The Justice Department said yesterday that employers can discriminate against AIDS victims without necessarily violating federal civil rights laws intended to prevent discrimination against the handicapped.

In a legal opinion released yesterday, Justice Department attorneys drew a distinction between "the disabling effects of the disease on its victims" and "the ability of the victims to spread the disease to others." The former constitutes a handicap subject to protection under the law, while the latter does not, according to the opinion.

Under this reasoning, it is illegal for an employer to fire an AIDS victim who is otherwise qualified for the job, if the decision is based on the "disabling physical effects of AIDS." But such a dismissal would be considered legal if it were prompted by fear of contagion, according to the legal opinion.

The ruling, issued at the request of the Department of Health and Human Services, will guide government agencies in dealing with discrimination complaints by AIDS victims, Justice Department officials said.

The argument is expected to have important ramifications in the growing legal debate over the rights of victims of acquired immune deficiency syndrome.

The decision drew sharp criticism from representatives of homosexual rights groups, who said the opinion would prompt increased discrimination against AIDS victims. They also said the ruling contradicted numerous statements from the Public Health Service that the AIDS virus is not communicable through casual contact in the work place.

The Justice Department's position is contained in a 49-page opinion drafted by Charles J. Cooper, an assistant attorney general, and made public yesterday.

The issue raised in the brief is whether the Rehabilitation Act of 1973 applies to AIDS victims. That act prohibits discrimination against the handicapped in any program or activity that receives federal funds.

Cooper, who is in charge of the department's Office of Legal Counsel, argued in his opinion that the act offers only limited protection to AIDS victims.

Cooper stressed that discriminating against AIDS victims on the basis of fear of spreading the disease could be permitted even if that fear of contagion were not rational.

"An employer . . . who makes hiring decisions based on an unreasonable concern about contagion is no different from an employer whose hiring decisions rest on any other unreasonable basis that lies outside . . . the act's limited reach," the Justice Department opinion stated.

Parts of the legal opinion's conclusions differ sharply from the Public Health Service's findings that AIDS is primarily a sexually transmitted disease and that there is no known risk of passing on the virus in offices, factories and other work settings.

While acknowledging these findings, Justice said it "has been suggested, however, that conclusions of this character are too sweeping" and that the state of medical knowledge about AIDS is still in a preliminary stage.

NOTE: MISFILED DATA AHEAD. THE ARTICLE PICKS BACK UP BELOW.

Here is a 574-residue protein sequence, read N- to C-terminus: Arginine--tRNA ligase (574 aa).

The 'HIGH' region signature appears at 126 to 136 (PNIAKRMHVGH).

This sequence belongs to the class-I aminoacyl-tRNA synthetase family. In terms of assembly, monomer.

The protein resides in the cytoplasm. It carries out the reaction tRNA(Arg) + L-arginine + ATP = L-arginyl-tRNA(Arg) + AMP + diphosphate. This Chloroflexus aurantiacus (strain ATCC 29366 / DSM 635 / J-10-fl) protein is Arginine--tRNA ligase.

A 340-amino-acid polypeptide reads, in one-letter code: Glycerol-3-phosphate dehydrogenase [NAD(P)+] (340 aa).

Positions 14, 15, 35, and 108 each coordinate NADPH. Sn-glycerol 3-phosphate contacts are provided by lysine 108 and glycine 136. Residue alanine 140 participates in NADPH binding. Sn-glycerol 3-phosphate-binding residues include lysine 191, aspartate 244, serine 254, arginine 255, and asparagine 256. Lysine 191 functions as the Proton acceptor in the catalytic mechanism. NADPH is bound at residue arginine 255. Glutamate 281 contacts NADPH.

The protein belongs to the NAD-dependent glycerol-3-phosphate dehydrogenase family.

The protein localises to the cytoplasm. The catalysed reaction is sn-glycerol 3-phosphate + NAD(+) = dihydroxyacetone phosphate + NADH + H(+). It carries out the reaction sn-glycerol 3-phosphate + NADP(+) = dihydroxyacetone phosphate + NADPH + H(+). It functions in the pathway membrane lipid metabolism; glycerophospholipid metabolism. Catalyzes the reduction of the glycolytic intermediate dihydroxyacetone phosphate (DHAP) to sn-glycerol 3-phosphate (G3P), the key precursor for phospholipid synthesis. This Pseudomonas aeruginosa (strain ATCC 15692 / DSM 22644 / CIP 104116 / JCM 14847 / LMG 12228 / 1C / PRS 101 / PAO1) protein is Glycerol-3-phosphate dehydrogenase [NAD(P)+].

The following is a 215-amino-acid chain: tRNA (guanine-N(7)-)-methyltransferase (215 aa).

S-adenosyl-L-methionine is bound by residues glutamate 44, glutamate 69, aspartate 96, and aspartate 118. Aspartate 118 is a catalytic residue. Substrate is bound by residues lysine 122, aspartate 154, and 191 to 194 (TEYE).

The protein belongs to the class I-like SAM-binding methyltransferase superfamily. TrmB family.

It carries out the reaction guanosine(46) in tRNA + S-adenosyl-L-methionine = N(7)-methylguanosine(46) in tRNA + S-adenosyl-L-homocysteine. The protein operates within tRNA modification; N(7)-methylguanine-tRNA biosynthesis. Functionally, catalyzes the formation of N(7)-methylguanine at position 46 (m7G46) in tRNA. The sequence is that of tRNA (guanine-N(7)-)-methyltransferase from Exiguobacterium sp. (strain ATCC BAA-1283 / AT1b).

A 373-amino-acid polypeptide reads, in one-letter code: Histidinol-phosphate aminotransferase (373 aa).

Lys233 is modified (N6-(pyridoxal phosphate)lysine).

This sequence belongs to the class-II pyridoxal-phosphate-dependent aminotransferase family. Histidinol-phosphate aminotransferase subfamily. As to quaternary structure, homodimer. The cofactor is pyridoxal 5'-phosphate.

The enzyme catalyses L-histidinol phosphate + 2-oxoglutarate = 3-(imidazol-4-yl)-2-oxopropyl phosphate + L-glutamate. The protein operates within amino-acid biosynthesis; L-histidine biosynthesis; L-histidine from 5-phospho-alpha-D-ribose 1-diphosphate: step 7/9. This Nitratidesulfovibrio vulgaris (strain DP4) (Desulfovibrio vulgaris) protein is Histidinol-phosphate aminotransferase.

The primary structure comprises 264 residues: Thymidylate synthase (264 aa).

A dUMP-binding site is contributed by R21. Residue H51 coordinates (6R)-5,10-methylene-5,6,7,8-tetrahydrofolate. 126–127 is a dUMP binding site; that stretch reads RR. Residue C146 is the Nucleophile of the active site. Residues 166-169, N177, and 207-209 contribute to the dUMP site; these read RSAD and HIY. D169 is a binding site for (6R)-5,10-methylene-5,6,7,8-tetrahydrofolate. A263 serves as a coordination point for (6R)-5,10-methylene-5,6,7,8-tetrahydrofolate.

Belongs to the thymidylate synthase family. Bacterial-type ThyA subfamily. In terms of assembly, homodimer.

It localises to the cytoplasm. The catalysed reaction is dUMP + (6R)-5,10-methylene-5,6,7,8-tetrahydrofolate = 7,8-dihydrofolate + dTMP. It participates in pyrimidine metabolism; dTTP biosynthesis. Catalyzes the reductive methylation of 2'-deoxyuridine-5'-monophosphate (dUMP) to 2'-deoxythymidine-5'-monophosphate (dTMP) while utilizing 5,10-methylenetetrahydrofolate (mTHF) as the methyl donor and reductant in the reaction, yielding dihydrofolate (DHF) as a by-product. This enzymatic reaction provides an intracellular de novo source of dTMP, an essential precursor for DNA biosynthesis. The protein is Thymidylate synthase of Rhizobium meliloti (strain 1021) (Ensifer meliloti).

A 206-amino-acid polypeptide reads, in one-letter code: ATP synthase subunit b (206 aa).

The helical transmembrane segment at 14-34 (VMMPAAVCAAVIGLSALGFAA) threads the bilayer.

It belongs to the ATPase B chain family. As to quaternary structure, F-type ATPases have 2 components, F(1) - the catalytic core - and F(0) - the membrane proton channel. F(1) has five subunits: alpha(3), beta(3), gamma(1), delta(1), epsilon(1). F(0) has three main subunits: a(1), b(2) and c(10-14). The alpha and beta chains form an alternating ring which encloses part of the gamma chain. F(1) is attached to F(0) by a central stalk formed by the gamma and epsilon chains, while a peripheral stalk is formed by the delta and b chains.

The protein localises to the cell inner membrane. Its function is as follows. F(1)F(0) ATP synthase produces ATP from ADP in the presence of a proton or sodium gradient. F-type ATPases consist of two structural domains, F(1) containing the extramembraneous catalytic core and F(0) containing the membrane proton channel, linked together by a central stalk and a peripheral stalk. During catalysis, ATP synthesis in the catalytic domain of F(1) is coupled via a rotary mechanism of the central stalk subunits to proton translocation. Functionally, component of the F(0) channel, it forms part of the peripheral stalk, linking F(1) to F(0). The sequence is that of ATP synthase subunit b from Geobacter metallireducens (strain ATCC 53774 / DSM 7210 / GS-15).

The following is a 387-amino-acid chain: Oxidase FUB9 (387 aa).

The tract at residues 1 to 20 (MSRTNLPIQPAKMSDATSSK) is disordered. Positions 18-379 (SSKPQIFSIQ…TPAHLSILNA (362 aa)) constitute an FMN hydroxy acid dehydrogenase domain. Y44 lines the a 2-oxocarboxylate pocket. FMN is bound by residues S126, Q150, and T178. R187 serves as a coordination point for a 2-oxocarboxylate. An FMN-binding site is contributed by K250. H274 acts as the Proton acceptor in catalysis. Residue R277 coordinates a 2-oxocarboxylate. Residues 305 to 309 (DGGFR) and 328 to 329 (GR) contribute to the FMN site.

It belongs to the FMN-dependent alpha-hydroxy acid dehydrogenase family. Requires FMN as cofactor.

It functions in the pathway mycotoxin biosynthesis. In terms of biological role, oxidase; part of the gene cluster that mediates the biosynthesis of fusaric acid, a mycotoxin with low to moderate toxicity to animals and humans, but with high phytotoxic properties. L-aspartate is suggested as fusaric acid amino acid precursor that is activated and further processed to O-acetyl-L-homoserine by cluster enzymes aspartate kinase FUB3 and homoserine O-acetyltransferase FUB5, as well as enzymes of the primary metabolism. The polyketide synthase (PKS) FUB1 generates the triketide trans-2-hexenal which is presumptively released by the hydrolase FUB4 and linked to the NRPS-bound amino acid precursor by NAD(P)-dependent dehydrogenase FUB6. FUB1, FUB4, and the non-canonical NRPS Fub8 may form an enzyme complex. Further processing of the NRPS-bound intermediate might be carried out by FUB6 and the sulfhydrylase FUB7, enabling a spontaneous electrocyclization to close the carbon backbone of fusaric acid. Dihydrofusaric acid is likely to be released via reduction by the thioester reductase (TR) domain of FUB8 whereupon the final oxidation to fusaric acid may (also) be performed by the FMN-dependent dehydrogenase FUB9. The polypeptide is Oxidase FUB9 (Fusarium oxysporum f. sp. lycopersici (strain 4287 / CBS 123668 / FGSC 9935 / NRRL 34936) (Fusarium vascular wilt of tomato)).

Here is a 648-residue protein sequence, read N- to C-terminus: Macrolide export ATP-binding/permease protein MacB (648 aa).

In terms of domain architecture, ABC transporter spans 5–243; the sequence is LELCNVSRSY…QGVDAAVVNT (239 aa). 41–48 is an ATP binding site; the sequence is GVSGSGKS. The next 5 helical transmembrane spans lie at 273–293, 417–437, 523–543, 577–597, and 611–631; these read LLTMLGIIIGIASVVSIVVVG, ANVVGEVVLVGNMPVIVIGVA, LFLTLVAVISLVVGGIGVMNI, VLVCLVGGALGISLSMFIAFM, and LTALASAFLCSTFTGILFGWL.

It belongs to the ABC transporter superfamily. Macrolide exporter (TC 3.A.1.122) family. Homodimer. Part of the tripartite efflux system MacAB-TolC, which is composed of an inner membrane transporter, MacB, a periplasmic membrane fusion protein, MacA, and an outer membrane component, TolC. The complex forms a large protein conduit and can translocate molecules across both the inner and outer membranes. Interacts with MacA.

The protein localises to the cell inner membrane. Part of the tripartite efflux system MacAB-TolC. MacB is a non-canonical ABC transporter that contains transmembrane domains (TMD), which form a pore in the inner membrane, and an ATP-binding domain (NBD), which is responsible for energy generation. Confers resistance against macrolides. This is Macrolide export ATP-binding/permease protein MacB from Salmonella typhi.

"Whatever the medical facts regarding transmissibility might be, a constellation of factors make it intuitively plausible that a person claiming fear of contagion genuinely discriminated on that basis, rather than by reason of handicap," the opinion said.

Lawyers familiar with the AIDS-in-the-work-place issue stressed that the Justice Department decision is of limited practical effect because it only applies to programs covered by the Rehabilitation Act.

The department's interpretation could also be rejected by courts that hear the mushrooming number of lawsuits brought by AIDS victims who have been fired from their jobs, the lawyers said.

More than 40 states and the District of Columbia have adopted their own laws preventing discrimination against the handicapped, and many lawyers believe these statutes would protect AIDS victims where the federal rules do not apply.

The issue of whether state and local laws would make up for the apparent absence of federal protections has not yet been tested in court. Legal experts yesterday said that the Justice Department opinion could be used by employers to argue against such a broad interpretation of the handicap laws.

"It would have been nice for the Justice Department to say that AIDS victims should be treated the same as cancer victims, say," said Kenneth Labowitz, an Alexandria attorney who has taken on a number of alleged AIDS discrimination cases.

"I think this is going to harden the position of employers and their lawyers, and it's going to make it much more difficult to deal with AIDS in a rational way," Labowitz added.

Jim Graham, director of the Whitman-Walker Clinic, a service center for Washington-area AIDS patients, criticized the Justice Department for issuing a message that contradicted that issued by the Public Health Service.

"I think some employers will hear the word that they can discriminate if they are afraid of catching the disease," said Graham, himself a lawyer. But, he added, "You don't catch AIDS that way."

As of yesterday, the Centers for Disease Control in Atlanta reported 21,915 cases of AIDS in the United States, resulting in 12,008 deaths. Government authorities predicted earlier this month that the number of AIDS victims could grow to 145,000 in five years.